The chairman of the Environment Agency Lord Smith admitted he "could have been better" during the flooding crisis and said the country needs to take a "serious look" at how it prepares for more extreme weather.
Lord Smith said: "I should have worked harder to do that - i.e. I probably should have gone down there earlier than I did."
He later added: ""Now, we need to have a serious look as a country at how we prepare ourselves for that and how we build our flood defences."
David Cameron came in for a soaking today as he visited a farmer affected by the floods in his Oxfordshire constituency.
The prime minister was visiting farmer Tim Hook, who told the BBC he had written to Mr Cameron after losing tens of thousands of pounds because his land has been flooded six times since 2008.
Prime Minister and MP for Witney David Cameron visited farmer Tim Hook near Bampton, in Oxfordshire, to reassure him and other flood-hit farmers that the "money is there" for them.
He said the Government would be setting out details in the "coming days" on how affected farmers will be able to access a £10 million Government fund set up to support them.
Plans for hundreds of redundancies at the Environment Agency have been put on hold as a result of the ongoing floods crisis sweeping the country.
The agency's chief executive has sent an email to staff saying that response to the flooding is taking priority over other work.
David Cameron has told ITV News Deputy Political Editor Chris Ship that the agency must ensure any redundancies "have absolutely no impact" on floods defences.
Paul Leinster said: "We are quite rightly prioritising incident response above all other work. With this in mind, we are reviewing the timetable for the change programme. We will not be taking further decisions on work stream proposals or structures whilst we remain in incident mode."
"We will not be taking further decisions on work stream proposals or structures whilst we remain in incident mode.
Mr Leinster added that once the emergency response was over, efforts to implement a successful change programme" would continue.
Mr Cameron refused to comment on the situation at the agency when asked by Labour leader Ed Miliband during Prime Minister's Questions earlier this week.
David Cameron has said he is "very sorry about any way people have suffered" during the floods, as he reiterated the Government's stance that money is no object in the relief effort.
Speaking to Daybreak, Mr Cameron said the Government was fighting on every front to protect people from the "extraordinary weather events".
The Prime Minister was speaking as communities across Britain braced themselves for a battering by heavy wind, rain, and snow.
The additional £130 million David Cameron has pledged to the flood relief effort will not address the country's long-term flood risk, the Government's own independent advisers have said.
The Committee on Climate Change said on its blog: "As it is, only 4% of households at flood risk in England are seeing their defences refurbished or improved over this period.
"So the additional funding won't materially address the rising long-term flood risk given the latest assessment of the investment need."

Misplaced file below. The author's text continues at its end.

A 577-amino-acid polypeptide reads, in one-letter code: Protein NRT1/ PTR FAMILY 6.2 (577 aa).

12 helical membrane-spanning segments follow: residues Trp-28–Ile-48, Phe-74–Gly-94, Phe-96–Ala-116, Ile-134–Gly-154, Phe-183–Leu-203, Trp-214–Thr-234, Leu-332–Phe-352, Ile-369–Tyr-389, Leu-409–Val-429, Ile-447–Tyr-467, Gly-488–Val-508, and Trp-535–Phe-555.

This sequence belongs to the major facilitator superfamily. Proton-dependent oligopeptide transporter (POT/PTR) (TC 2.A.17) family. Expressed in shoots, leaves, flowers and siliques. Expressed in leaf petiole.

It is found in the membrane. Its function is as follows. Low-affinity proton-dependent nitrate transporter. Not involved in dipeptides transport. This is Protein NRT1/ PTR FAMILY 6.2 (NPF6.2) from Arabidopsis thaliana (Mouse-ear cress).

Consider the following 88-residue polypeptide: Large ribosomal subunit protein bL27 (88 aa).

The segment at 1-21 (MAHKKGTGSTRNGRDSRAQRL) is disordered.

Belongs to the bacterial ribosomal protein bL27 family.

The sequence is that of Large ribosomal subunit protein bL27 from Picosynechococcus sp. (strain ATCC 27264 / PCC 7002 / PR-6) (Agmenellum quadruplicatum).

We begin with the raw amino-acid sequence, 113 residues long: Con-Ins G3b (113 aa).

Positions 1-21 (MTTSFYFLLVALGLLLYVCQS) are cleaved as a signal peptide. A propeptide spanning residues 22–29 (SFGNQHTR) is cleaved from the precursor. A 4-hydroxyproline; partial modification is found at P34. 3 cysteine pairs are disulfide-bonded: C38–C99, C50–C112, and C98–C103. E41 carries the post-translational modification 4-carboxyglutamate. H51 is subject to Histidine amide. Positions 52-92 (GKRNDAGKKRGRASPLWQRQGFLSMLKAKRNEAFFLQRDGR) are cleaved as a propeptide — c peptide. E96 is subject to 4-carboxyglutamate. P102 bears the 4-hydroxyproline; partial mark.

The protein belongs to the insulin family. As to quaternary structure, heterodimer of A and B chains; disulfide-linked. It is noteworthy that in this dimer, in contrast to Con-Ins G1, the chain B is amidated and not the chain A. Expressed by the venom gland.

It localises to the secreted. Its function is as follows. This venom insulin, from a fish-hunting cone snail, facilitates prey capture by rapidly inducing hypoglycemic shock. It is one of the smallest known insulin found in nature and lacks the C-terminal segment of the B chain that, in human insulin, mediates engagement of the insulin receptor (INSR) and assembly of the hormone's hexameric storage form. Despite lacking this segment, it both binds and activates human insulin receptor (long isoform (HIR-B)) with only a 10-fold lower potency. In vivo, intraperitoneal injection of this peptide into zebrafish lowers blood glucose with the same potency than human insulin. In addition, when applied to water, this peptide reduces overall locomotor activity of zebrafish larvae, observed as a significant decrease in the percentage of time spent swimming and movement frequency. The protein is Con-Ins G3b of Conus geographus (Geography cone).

Speaking at the Cabinet Committee on Flooding, David Cameron said that the "immediate priority" of the Government's Cobra committee to continue to help communities affected by flooding and to coordinate the emergency response.
He said: “I have already announced a series of longer-term measures to help hard-working people including new grants for homeowners and businesses to help them recover; business rate relief and a commitment from all major banks to provide financial support.
"This is on top of an extra £130 million to shore up and repair flood defences which have been battered by the storms."
“We are doing everything we can to help people and businesses deal with the flooding and get back on their feet," he added. "And through this new Cabinet Committee we are doing all we can to ensure resilience in the future.”
David Cameron has chaired the first meeting of a new Cabinet committee on flood recovery.
The committee agreed a series of reviews in relation to the long-term flood recovery plan:
- A review of the Bellwin scheme which provides emergency financial assistance to local authorities during exceptional circumstances, to consider whether the arrangements for providing funding to compensate local authorities for the costs of emergency measures are fit for purpose
- A targeted review of the resilience of the transport network to extreme weather events
- A review of investment decision guidelines on flood defences
- An annual resilience review to consider the local, regional and national response to extreme weather situations and make recommendations for the Government’s long and short-term resilience strategy.
The consensus between major political parties on climate change has been "fraying at the edges" over the last few months, the energy secretary told Daybreak.
Ed Davey urged the general public to listen to scientists and recognise it was "very sensible and very cheap" to tackle the problem now.